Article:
On not going to the dentist. (today, anyway).

I’ve had a complicated history with dentists. When I was young, my dentist was in the “this won’t hurt long, you don’t need a shot, do you?” I did.

Eventually, I found a series of dentists who were offered the understanding and the pain-avoidance (and the headphones playing music really loud) that helped me survive the anxiety. I even go regularly for cleanings.

Which is why I was intrigued at the level of anxiety I was feeling on Wednesday about my 8:00 am Thursday appointment. To save you the reading time, I realized that with the uncertainty of my Wednesday evening chaplain shifts recently, I was concerned about an early appointment. (I’m supposed to finish at 11:00pm, but that doesn’t always happen). Add the uncertainty about rest to the uncertainty about the work in a shift to the old anxiousness about dentists to the cumulative stress of chronic pandemic, and I was anxious.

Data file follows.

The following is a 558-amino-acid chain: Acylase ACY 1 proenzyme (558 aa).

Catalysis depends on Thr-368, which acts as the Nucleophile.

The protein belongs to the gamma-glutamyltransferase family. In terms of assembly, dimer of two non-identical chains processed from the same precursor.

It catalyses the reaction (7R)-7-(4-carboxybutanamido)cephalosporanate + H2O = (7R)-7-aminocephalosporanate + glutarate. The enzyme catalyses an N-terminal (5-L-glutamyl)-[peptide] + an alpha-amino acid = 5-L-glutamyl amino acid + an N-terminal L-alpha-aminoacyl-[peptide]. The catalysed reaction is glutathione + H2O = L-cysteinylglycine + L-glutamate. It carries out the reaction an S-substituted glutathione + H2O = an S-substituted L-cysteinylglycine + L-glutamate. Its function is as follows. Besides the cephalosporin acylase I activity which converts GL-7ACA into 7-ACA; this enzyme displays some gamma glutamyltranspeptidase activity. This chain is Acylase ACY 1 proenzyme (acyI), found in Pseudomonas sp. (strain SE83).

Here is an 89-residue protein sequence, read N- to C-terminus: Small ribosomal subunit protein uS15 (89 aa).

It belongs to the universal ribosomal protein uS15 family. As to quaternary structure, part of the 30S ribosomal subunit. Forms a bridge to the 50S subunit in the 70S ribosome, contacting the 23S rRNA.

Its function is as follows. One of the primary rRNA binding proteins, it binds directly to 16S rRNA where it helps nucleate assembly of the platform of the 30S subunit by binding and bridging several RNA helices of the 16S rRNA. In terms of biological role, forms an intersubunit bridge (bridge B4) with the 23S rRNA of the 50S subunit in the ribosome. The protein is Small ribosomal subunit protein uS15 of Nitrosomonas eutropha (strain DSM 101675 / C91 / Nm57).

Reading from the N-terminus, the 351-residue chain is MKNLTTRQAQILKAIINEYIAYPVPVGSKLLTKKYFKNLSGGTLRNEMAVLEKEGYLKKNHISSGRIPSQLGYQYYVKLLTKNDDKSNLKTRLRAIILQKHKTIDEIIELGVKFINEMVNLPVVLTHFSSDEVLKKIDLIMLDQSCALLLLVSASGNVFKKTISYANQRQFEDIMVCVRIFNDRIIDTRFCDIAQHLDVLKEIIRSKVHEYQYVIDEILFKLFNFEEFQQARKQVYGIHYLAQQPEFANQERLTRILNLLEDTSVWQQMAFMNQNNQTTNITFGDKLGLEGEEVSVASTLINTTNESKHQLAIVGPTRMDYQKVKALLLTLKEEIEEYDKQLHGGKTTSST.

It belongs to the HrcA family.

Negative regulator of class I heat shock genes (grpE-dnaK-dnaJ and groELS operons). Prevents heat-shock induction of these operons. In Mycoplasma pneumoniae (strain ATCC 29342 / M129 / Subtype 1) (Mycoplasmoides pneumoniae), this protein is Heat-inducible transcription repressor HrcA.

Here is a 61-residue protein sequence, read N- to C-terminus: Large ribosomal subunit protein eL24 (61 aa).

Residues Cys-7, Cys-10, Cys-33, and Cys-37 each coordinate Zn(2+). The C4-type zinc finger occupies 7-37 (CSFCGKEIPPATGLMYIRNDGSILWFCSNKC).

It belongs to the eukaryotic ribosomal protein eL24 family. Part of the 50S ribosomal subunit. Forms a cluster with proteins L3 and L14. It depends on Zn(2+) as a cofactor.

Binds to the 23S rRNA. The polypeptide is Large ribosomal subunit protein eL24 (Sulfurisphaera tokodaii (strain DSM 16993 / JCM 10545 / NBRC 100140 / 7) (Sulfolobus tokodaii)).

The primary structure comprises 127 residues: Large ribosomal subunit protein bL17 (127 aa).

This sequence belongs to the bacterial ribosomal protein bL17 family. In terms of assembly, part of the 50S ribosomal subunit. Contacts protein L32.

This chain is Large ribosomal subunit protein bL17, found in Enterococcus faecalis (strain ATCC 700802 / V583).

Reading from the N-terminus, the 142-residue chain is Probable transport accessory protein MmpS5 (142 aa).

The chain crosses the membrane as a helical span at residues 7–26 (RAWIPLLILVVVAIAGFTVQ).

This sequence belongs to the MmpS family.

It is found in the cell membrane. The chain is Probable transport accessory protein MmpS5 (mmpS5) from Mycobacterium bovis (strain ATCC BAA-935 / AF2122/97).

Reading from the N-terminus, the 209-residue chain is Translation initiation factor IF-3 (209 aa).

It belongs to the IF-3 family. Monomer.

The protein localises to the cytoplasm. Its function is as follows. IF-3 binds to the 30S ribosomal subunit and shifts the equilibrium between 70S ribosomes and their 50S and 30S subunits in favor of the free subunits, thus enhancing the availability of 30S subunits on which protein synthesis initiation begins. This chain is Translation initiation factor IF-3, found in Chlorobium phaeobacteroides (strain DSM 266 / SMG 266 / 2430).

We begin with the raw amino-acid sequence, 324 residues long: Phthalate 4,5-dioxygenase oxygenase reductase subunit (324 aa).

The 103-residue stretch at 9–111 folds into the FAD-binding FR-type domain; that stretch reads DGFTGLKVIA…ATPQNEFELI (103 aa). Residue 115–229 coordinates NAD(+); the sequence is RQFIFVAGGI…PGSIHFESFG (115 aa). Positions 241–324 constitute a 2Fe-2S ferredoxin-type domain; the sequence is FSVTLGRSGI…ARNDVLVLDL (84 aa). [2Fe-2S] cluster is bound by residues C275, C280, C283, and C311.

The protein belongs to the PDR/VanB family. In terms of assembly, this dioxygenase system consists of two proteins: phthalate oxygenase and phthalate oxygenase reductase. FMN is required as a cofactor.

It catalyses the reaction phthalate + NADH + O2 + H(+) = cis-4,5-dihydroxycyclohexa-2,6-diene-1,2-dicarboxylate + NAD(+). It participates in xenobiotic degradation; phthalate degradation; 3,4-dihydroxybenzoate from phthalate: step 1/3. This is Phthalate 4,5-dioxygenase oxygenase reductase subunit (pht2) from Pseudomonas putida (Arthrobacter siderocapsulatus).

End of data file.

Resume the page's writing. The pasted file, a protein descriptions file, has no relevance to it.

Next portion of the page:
I know that I ought not to be anxious. Or I can talk with God about it and the anxiousness should go away. (I’ve even written about that peace that passes understanding.)

What I actually did on Wednesday about noon was to call the dentist and reschedule the appointment for next Tuesday, when my calendar is clear and my Monday shift ends much earlier (even on a tough day.)

Sometimes wisdom involves adjusting the things that are within our control to help with our anxiety. Sometimes this includes avoiding the voices that we know always upset us. Sometimes this includes adjusting our schedule. Sometimes this includes resetting expectations. Sometimes this includes taking a nap. And it always includes conversations with God.

I give you permission, though you don’t need my permission, to make changes. And to talk to God.


Here’s an update on my next book project: “God. We Still Need You.”